Fans Are Upset with Jessica Biel for Aligning Herself With an Anti-Vaxxer
If you thought measles, mumps, and rubella were issues of the past, think again. Individual cases for these diseases are on the rise, causing concern among parents, families, and doctors around the world. In fact, the Centres for Disease Control (CDC) reported that the U.S. has had the largest measles outbreak in 25 years with 980 cases across 26 states. Outbreaks in New York, Washington, Michigan, and beyond have raised alarms for the CDC and the World Health Organization (WHO), who credit the increase in individual cases to a lack of immunisation and gaps in vaccine coverage.
In response, some U.S. states, like California, are cracking down on immunisation standards of these highly preventable, extremely contagious diseases with a new California state bill (SB 276), which gives public health officials instead of doctors the power to give medical exemptions for vaccinations in children. Health officials are calling these exemptions completely bogus, and under this law, doctors would need to send the state health department the reason they’re recommending the immunisation exemption and certify that they have examined the patient.
This has caused outrage from a number of anti-vaxxers, who believe that the vaccine can cause harmful side effects, but the CDC has continued to stress that this simply isn’t true. In fact, the CDC says vaccinations are the best defense against preventable diseases in the U.S. But 7th Heaven actress Jessica Biel took a stance against the bill yesterday after meeting with Robert F. Kennedy Jr., an environmental activist and founder of the anti-vaccination organisation, Children’s Health Defense.
According to In Touch, a source close to Biel revealed that she did not plan to vaccinate her son with Justin Timberlake in 2015, but it’s unclear whether she did or not. So why is Biel passionate about turning down this bill? Kennedy told Daily Beast that she’s “upset about this issue because of its particular cruelty” and “has friends who have been vaccine-injured who would be forced to leave the state.”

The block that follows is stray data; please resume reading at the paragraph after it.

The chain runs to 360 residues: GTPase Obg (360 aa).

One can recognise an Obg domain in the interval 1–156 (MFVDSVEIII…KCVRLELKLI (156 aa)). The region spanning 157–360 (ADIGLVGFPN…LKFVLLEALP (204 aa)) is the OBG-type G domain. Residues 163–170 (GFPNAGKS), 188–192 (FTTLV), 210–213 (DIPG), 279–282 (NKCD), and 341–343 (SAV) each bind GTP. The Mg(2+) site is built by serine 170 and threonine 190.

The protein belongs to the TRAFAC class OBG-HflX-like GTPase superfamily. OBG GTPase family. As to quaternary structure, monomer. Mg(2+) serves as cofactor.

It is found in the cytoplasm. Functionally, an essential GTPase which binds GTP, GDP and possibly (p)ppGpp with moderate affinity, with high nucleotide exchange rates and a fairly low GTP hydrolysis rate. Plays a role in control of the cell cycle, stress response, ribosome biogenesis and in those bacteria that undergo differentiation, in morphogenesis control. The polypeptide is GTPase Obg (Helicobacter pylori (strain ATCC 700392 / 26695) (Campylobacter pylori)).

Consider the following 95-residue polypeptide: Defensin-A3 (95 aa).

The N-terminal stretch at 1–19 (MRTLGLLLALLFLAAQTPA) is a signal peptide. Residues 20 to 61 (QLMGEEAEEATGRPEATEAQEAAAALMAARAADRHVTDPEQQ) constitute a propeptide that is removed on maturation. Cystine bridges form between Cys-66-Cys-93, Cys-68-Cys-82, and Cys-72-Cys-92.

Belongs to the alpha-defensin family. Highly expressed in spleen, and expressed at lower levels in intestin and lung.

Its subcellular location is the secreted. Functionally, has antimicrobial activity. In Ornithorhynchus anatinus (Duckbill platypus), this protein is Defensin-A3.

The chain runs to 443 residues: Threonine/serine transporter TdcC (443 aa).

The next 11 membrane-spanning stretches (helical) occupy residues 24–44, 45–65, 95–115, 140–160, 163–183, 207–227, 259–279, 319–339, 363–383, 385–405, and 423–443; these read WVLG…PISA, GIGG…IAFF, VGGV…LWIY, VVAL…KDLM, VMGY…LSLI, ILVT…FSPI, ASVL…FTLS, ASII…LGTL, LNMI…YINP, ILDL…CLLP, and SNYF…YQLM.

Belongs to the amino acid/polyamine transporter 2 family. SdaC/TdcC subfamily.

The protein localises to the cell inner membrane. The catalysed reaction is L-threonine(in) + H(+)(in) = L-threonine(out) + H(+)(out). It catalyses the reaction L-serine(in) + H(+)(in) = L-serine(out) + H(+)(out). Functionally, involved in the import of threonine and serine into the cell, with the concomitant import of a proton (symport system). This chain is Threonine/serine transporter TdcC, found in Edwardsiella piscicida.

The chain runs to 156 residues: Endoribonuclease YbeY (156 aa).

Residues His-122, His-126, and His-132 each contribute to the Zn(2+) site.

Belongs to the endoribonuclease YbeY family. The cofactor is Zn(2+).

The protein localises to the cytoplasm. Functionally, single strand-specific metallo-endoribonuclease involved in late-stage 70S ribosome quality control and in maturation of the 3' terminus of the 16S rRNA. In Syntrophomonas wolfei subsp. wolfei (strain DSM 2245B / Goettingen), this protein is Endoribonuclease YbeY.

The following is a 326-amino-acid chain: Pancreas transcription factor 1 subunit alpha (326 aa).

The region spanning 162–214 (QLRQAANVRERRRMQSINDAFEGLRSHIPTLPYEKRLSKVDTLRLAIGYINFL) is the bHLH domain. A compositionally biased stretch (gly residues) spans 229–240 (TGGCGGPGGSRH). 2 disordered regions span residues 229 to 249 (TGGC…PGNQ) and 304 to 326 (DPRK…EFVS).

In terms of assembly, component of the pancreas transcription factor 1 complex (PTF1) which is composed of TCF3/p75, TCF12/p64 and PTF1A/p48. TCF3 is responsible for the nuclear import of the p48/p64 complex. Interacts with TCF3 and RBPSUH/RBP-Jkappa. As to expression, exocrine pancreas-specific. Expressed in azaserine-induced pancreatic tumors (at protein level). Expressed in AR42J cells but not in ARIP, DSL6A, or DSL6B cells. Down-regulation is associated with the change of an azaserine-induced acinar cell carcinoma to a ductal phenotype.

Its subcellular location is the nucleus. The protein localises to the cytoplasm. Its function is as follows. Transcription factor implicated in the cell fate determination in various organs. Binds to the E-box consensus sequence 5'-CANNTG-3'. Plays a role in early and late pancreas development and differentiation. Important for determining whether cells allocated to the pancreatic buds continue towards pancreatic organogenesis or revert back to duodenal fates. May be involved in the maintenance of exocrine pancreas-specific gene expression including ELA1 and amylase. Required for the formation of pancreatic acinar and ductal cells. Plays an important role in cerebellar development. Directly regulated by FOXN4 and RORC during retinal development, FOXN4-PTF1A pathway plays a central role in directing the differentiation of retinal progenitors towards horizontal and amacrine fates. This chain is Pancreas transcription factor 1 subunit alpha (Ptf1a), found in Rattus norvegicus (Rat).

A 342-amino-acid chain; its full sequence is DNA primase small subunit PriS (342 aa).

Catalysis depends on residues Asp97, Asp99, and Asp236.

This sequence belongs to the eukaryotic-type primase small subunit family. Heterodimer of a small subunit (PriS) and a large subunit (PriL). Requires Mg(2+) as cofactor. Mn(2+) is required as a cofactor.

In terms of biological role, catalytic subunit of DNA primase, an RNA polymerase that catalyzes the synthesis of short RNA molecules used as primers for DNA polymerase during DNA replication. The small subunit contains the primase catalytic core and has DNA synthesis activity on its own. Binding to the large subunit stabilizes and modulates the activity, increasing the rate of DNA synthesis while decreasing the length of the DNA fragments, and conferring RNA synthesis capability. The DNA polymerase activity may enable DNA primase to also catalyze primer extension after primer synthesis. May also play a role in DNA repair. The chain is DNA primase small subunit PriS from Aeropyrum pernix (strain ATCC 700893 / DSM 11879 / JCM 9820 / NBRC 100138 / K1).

The news of Biel standing beside Kennedy against the bill has outraged her fans, who took to Twitter to express their concerns. Dr Jen Gunter, OB/GYN, author of The Vagina Bible, called Biel out for being “pro childhood death from measles and influenza.”
Others have called her unintelligent, “pro-plague,” and “pro-stupid.”
Some have even pulled Biel’s husband, Justin Timberlake, into the controversy by making anti-vaxx puns:
Biel has responded on Instagram to clarify her stance on the issue: “I am not against vaccinations—I support children getting vaccinations and I also support families having the right to make educated medical decisions for their children alongside their physicians,” she wrote in the post.
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This week I went to Sacramento to talk to legislators in California about a proposed bill. I am not against vaccinations — I support children getting vaccinations and I also support families having the right to make educated medical decisions for their children alongside their physicians. My concern with #SB276 is solely regarding medical exemptions. My dearest friends have a child with a medical condition that warrants an exemption from vaccinations, and should this bill pass, it would greatly affect their family’s ability to care for their child in this state. That’s why I spoke to legislators and argued against this bill. Not because I don’t believe in vaccinations, but because I believe in giving doctors and the families they treat the ability to decide what’s best for their patients and the ability to provide that treatment. I encourage everyone to read more on this issue and to learn about the intricacies of #SB276. Thank you to everyone who met with me this week to engage in this important discussion!
Some celebs showed their support for Biel taking a stance. Kimberly Van Der Beek thanked Biel in Kennedy’s Instagram post for “enlightening people with grounded information and science today,” while Rosanna Arquette wrote, “Thank you Jessica.”
Democratic State Senator Richard Pan of Sacramento, a paediatrician who authored the current state law and the new proposal, said that they passed the law to avoid doctors who were “monetizing their medical license by selling these exemptions…putting our children and the public in danger for a quick buck,” he told USA TODAY.
The rate of medical exemptions has also tripled but they are still extremely rare, according to the California Department of Public Health, after all non-medical exemptions were eliminated in the state in 2016. Lawmakers and vaccination advocates say that the bill will minimally impact those who have valid medical reasons for exemption.
This article originally appeared on Prevention US.
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